Wow, the way you put it, you paint me in a very good light and make me seem like a very smart person. In reality I rarely soldered anything. One of the funny things I did was that I had this Russian turntable with only one speaker. That was in the early '80s, I was listening to some dance music radio shows and I would hear that really interesting sound the DJs produce - scratching. I didn’t know what scratching was, I didn’t have MTV at the time or any other visual source. I thought yeah, I can probably scratch with my turntable, so I tried to do it, but then I noticed that DJs obviously used something to cut the sound. It was obviously the mixer but I didn’t know about it yet. So I decided to cut the wire going to the speaker and I put metal plates, which when I would press they would make contact. So I kind of made my own crossfader. I always came out with simple solutions that made me achieve what I wanted. Because of this I don’t take anything for granted.
Did you ever get stuck on ideas while playing live? How do you come out of it?
When I play live I don’t get stuck.
I have moments when things are not so great. I have moments when there’s one loop and I don’t have any more ideas, but I work very well under pressure. It’s not always perfect, but I always keep going, even if the result is not so great, I keep going. However, my problem is that I generally can’t take decisions in life. So sometimes I’m really confused about a sound I made, a bass line or how long the parts should be.
And you leave it up to someone else like your wife?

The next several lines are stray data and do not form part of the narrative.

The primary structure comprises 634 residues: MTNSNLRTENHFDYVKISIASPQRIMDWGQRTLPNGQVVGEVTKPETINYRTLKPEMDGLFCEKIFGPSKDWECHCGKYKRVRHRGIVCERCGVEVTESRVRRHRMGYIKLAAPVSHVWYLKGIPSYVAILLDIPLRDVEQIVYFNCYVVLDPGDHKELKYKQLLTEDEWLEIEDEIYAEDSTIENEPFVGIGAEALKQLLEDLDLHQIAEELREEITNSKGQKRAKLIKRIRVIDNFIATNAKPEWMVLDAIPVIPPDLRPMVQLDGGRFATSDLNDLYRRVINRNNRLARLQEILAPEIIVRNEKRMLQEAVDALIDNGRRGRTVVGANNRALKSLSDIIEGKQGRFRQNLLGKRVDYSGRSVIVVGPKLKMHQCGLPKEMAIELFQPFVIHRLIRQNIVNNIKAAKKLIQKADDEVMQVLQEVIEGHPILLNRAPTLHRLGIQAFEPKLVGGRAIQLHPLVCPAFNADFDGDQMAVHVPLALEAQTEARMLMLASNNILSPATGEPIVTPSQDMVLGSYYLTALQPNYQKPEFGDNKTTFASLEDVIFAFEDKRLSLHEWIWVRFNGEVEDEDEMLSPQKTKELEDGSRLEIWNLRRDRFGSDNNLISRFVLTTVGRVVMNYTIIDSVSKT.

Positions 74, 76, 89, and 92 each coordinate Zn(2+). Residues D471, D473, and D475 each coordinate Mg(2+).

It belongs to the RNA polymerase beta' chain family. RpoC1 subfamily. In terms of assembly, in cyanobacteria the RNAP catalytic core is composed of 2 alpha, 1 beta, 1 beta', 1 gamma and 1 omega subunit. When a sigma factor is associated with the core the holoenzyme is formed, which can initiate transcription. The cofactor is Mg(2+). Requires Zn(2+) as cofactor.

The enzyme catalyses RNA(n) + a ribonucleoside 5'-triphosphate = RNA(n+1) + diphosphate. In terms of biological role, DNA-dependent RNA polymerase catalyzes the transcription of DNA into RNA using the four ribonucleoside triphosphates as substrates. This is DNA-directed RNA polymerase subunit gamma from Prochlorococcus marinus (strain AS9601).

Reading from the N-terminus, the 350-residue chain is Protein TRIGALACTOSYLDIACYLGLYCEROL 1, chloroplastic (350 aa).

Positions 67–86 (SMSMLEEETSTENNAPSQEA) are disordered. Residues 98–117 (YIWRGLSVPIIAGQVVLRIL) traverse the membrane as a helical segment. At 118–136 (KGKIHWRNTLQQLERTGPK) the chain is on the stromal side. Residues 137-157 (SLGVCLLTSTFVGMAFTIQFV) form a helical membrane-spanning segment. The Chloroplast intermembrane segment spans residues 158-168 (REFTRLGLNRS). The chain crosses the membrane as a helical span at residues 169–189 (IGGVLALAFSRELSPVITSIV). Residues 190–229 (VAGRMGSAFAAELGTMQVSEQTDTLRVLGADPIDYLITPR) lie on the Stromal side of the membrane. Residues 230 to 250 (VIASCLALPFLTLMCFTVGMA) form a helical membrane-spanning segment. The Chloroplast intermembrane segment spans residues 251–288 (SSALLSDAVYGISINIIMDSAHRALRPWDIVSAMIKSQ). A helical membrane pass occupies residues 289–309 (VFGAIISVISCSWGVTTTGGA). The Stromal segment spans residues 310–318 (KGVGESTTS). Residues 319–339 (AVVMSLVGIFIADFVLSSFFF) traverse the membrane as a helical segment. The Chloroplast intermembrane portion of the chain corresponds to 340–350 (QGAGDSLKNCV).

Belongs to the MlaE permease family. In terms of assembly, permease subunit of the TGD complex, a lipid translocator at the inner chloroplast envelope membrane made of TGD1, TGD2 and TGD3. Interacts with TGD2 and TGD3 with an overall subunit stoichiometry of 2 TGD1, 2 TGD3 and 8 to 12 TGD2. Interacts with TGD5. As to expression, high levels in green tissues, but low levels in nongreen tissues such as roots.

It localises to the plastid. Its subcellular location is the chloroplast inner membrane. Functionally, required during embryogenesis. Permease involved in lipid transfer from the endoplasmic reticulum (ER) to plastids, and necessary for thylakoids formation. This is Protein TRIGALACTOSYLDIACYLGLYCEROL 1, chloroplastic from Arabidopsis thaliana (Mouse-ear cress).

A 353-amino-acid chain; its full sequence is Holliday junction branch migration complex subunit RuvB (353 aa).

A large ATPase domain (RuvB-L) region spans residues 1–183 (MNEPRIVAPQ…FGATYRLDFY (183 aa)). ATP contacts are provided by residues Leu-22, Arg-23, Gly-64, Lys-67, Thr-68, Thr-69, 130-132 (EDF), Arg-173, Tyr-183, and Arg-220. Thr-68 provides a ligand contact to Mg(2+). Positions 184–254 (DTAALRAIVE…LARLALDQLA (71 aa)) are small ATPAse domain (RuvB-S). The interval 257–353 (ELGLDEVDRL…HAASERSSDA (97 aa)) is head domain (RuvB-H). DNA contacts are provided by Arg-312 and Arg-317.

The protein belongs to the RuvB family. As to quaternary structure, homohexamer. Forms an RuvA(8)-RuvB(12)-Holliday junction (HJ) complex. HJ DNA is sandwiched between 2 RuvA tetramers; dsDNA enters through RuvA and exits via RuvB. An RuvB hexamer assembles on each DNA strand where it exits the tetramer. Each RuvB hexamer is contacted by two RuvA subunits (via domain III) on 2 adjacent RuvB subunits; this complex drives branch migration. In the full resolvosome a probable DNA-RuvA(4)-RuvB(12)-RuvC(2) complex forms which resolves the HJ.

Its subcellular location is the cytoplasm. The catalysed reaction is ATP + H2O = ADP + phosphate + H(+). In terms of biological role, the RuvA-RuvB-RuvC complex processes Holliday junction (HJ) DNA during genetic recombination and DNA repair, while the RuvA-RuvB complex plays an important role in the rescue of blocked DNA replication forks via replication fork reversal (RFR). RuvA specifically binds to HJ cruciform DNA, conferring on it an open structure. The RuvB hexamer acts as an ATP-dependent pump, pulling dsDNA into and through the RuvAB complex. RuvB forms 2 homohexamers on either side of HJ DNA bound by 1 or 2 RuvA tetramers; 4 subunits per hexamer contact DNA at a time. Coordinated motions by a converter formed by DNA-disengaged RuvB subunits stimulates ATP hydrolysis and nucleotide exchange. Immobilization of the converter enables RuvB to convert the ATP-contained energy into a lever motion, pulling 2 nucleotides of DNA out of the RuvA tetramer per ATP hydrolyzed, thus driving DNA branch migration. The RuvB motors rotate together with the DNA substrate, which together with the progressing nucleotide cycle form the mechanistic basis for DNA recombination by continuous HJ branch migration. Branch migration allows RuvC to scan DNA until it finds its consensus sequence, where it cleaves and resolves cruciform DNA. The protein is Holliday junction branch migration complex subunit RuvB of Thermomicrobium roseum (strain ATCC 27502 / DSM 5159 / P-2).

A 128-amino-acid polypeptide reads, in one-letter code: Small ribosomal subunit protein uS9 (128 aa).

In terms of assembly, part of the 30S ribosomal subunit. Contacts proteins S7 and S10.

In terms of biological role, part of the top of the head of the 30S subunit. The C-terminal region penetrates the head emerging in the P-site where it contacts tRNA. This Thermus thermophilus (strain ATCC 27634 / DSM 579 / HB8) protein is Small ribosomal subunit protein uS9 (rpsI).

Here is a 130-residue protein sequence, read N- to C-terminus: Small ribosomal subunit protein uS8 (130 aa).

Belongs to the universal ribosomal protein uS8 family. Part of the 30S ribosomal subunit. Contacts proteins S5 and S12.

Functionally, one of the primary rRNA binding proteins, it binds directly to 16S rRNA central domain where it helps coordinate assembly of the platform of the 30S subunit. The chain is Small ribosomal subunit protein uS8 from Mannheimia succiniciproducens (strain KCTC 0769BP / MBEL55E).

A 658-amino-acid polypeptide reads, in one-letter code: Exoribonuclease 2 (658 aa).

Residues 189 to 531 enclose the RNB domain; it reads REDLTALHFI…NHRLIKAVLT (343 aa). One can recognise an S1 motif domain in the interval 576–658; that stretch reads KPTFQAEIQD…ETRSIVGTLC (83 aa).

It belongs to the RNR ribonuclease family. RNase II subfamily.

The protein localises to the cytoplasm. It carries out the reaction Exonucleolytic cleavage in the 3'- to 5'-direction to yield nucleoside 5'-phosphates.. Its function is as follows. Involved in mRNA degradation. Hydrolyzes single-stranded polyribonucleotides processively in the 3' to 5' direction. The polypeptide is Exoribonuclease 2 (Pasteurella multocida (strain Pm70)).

Yes definitely. It’s just a bit sad because she was into electronic music and then started getting deeper into it until she doesn’t listen to the more accessible part of the genre. So she listens to my stuff less and less. But she’s really good at making decisions, so she comes into the room and tells me “you know what, extend this intro to one minute…or actually throw the whole track in the trash.” So she’s one of my options, but mostly my friends.
So Desperados brought the most unusual mobile systems to build this insane soundstage. What do you think of this experiment?
Well, besides the exposure I’ll probably gain from this and all the fun I had, the main thing is that I gained so much skill with this because I had to deal with the characteristics and color of each sound system. It was good.
Have you ever heard about the scene in Egypt?
Actually not in detail, but one of my friends plays in Egypt quite often. He’s one of the earliest DJs who brought techno to Bulgaria. I also would love to come to Egypt, I’m very curious.
I heard that Sandbox Festival tried to book you but your agent turned them down.
I make it a bit difficult for promoters to book me to save energy for other events. I try to limit myself to two nights a weekend, three weekends a month, as opposed to other DJs who can have five.
So you think that playing a lot will kill your passion?
Not so much for DJs, but for live acts like me it’s more difficult, because I have to show up in the venue early to install my equipment and test everything to make sure that everything works. If I was DJing with USBs I would sleep to 2:00am, show up at 2:30am, play my set and then leave. But when I finish my set I need an extra hour to take my stuff, so I don't sleep enough. I think if I was DJing I would play a lot more. I love playing music, it’s just the extra stress of what I do with my setup and lack of sleep. I would love to play three gigs a night but it's physically impossible, it’s time consuming to move the setup from one location to another.